Just because. —Big Bird, echoed later by Gordon
This is, crucially, not an Attention Must Be Paid article. Because I’m not writing it about Will Lee. (Though I will say enough about him to wonder why on Earth IMDb thinks we’ll know him from Little Fugitive and the original TV cast of As the World Turns but not Sesame Street.) Will Lee was, by all accounts, a kindly, gentle man who died in 1982. Mr. Hooper, on the other hand, died in 1983, his last few episodes having been filmed enough in advance that the episode about his death naturally followed; in fact, the episode where his death is shared with the audience aired on Thanksgiving Day, nearly a full year after Lee’s death on December 7—coincidentally, the day after my own sixth birthday.
By the time Mr. Hooper died, though, I already knew about death. Today, February 8, 2018, is the thirty-fifth anniversary of my father’s death. Obviously, we long since passed the point where he’d been dead more of my life than he’d been alive; we are gaining on the point at which he’ll have been dead more of my mother’s life than he’d been alive. This year, my older sister will be as old as Dad was when he died. I’ve stopped doing these kinds of calculations every year on the date of his death, but at the time that particular episode of Sesame Street aired, my grief was still fresh.
Honestly, I don’t remember seeing it in its debut. My mother has her failings, goodness knows, but she was very good at sheltering us from pop culture stuff she thought might be bad for us, that first year. (It took me many years to forgive her for not taking us to see Return of the Jedi, and I only did when I really considered the plot.) Besides, we didn’t need the lesson. But I’ve seen at least the segment when death is really explained to Big Bird many times, and I cry every single time.
When Lee died, the decision had to be reached. Would they recast? Would Mr. Hooper move to Florida? Would they just not mention what happened to him? Everyone’s instinct said no. Everyone’s instinct said to meet it head on. Children of my generation—and I’m just barely older than the children whose reactions they were considering—have grown up less likely to experience death of a loved one until we’re considerably older, but that doesn’t mean it wasn’t real and possible for us as well. Ever careful, they tested the episode on real children. 73% of four- and five-year-olds understood that Mr. Hooper was dead; 88% of those who understood also understood that it meant he wasn’t coming back.
The episode also includes a new baby, to emphasize beginnings and the cycle of life. And they didn’t ever explain what Mr. Hooper died of, because frankly, little kids don’t need that information, and it will only scare them about older loved ones to know that he basically just died of being 74. I’m pretty sure my own grandparents were already older than that, after all. But the episode is carefully crafted to explain, for example, that people die because that’s what happens, and we don’t get a choice. That dead means you’re never coming back. And the final message is that, while dead means being here one day and gone the next, being born means not being there one day and being there the next.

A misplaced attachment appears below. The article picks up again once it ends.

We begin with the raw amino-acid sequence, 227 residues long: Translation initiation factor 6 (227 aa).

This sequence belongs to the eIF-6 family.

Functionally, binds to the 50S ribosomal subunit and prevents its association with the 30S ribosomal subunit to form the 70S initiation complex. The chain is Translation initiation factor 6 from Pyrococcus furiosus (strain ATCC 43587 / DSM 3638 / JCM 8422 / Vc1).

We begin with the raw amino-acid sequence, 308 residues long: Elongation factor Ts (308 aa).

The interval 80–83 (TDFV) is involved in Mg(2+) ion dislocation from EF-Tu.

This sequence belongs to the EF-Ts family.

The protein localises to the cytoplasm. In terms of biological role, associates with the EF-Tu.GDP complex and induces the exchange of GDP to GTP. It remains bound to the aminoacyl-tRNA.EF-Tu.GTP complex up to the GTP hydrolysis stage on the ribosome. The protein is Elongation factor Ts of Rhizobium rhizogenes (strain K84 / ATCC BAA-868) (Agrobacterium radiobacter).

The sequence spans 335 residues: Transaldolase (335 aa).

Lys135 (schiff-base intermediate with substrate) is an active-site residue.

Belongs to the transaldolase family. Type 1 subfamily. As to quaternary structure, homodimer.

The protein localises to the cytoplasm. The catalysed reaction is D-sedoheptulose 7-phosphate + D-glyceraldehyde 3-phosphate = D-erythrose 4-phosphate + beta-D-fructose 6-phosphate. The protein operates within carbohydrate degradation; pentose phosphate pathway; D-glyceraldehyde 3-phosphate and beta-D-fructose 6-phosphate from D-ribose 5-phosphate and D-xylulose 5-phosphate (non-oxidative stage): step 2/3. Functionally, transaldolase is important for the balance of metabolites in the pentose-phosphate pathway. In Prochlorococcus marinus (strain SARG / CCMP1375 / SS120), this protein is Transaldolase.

Even with Sesame Street‘s help, I have long had a hard time processing my grief. Some years ago, I was talking to my mother about the therapy I was in at the time, and she said she hoped I was talking about my dad in it. Which I was; of course I was. Since 1984, the eighth of February has been the rock around which the sea of my year swirls. Submerged, mostly, but it shapes so much of the rest of it. Last year, when my daughter was in the NICU, I spent the whole day terrified that her constant improvement was an illusion and she was going to suddenly die on the eighth because of course she would because it’s a terrible day that’s out to get me.
1983. For some people, it’s Scarface. Or Terms of Endearment. Flashdance. S. E. Hinton had a good year; it’s the year the films of both The Outsiders and Rumble Fish. The A-Team debuted, if that’s your speed. U2’s War album, a fine album that’s overshadowed by Joshua Tree, rightly or wrongly. Frankly, I think it was a very good year in pop culture, but that’s probably as much my age as anything else. Obviously, we of The Solute will be brushing against a fair amount of it this month.
But 1983, for me, is a landmark year and always will be. It’s the year my dad died. It’s the year Mr. Hooper died. I don’t think I’ve ever completely processed either death, given how easily they both still make me cry thirty-five years on.
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